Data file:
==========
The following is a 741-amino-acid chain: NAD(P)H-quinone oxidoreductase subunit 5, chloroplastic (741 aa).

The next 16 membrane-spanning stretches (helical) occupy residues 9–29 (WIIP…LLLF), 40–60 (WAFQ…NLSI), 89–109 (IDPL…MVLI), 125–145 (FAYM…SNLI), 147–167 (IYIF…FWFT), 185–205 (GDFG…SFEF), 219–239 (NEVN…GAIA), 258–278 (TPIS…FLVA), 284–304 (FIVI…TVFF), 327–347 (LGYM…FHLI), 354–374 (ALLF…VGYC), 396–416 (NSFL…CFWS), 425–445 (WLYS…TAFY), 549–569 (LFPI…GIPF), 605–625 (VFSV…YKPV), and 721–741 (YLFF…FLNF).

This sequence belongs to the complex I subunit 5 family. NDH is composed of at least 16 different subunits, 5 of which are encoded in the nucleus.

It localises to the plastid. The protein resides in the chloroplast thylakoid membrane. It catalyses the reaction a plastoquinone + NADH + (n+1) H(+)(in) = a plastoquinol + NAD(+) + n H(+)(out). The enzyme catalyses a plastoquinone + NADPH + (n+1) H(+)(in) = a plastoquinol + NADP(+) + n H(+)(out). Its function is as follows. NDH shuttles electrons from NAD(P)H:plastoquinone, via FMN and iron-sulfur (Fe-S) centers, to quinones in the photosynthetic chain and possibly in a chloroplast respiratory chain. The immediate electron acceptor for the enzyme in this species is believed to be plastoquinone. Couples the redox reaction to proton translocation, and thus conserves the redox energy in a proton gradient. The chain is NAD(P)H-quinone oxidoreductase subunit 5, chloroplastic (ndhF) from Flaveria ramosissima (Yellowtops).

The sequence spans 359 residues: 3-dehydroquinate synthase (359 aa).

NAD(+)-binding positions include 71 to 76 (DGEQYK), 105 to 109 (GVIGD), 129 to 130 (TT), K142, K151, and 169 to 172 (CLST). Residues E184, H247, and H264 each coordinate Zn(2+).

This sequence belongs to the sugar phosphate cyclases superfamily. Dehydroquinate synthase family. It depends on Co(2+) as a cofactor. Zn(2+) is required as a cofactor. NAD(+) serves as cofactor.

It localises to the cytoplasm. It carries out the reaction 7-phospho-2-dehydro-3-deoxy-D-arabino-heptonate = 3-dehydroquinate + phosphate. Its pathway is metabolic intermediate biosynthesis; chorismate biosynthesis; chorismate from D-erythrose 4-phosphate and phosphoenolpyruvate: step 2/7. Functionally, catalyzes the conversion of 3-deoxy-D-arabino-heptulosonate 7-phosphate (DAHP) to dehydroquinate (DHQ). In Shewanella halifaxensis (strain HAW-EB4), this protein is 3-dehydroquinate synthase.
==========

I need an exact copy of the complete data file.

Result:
The following is a 741-amino-acid chain: NAD(P)H-quinone oxidoreductase subunit 5, chloroplastic (741 aa).

The next 16 membrane-spanning stretches (helical) occupy residues 9–29 (WIIP…LLLF), 40–60 (WAFQ…NLSI), 89–109 (IDPL…MVLI), 125–145 (FAYM…SNLI), 147–167 (IYIF…FWFT), 185–205 (GDFG…SFEF), 219–239 (NEVN…GAIA), 258–278 (TPIS…FLVA), 284–304 (FIVI…TVFF), 327–347 (LGYM…FHLI), 354–374 (ALLF…VGYC), 396–416 (NSFL…CFWS), 425–445 (WLYS…TAFY), 549–569 (LFPI…GIPF), 605–625 (VFSV…YKPV), and 721–741 (YLFF…FLNF).

This sequence belongs to the complex I subunit 5 family. NDH is composed of at least 16 different subunits, 5 of which are encoded in the nucleus.

It localises to the plastid. The protein resides in the chloroplast thylakoid membrane. It catalyses the reaction a plastoquinone + NADH + (n+1) H(+)(in) = a plastoquinol + NAD(+) + n H(+)(out). The enzyme catalyses a plastoquinone + NADPH + (n+1) H(+)(in) = a plastoquinol + NADP(+) + n H(+)(out). Its function is as follows. NDH shuttles electrons from NAD(P)H:plastoquinone, via FMN and iron-sulfur (Fe-S) centers, to quinones in the photosynthetic chain and possibly in a chloroplast respiratory chain. The immediate electron acceptor for the enzyme in this species is believed to be plastoquinone. Couples the redox reaction to proton translocation, and thus conserves the redox energy in a proton gradient. The chain is NAD(P)H-quinone oxidoreductase subunit 5, chloroplastic (ndhF) from Flaveria ramosissima (Yellowtops).

The sequence spans 359 residues: 3-dehydroquinate synthase (359 aa).

NAD(+)-binding positions include 71 to 76 (DGEQYK), 105 to 109 (GVIGD), 129 to 130 (TT), K142, K151, and 169 to 172 (CLST). Residues E184, H247, and H264 each coordinate Zn(2+).

This sequence belongs to the sugar phosphate cyclases superfamily. Dehydroquinate synthase family. It depends on Co(2+) as a cofactor. Zn(2+) is required as a cofactor. NAD(+) serves as cofactor.

It localises to the cytoplasm. It carries out the reaction 7-phospho-2-dehydro-3-deoxy-D-arabino-heptonate = 3-dehydroquinate + phosphate. Its pathway is metabolic intermediate biosynthesis; chorismate biosynthesis; chorismate from D-erythrose 4-phosphate and phosphoenolpyruvate: step 2/7. Functionally, catalyzes the conversion of 3-deoxy-D-arabino-heptulosonate 7-phosphate (DAHP) to dehydroquinate (DHQ). In Shewanella halifaxensis (strain HAW-EB4), this protein is 3-dehydroquinate synthase.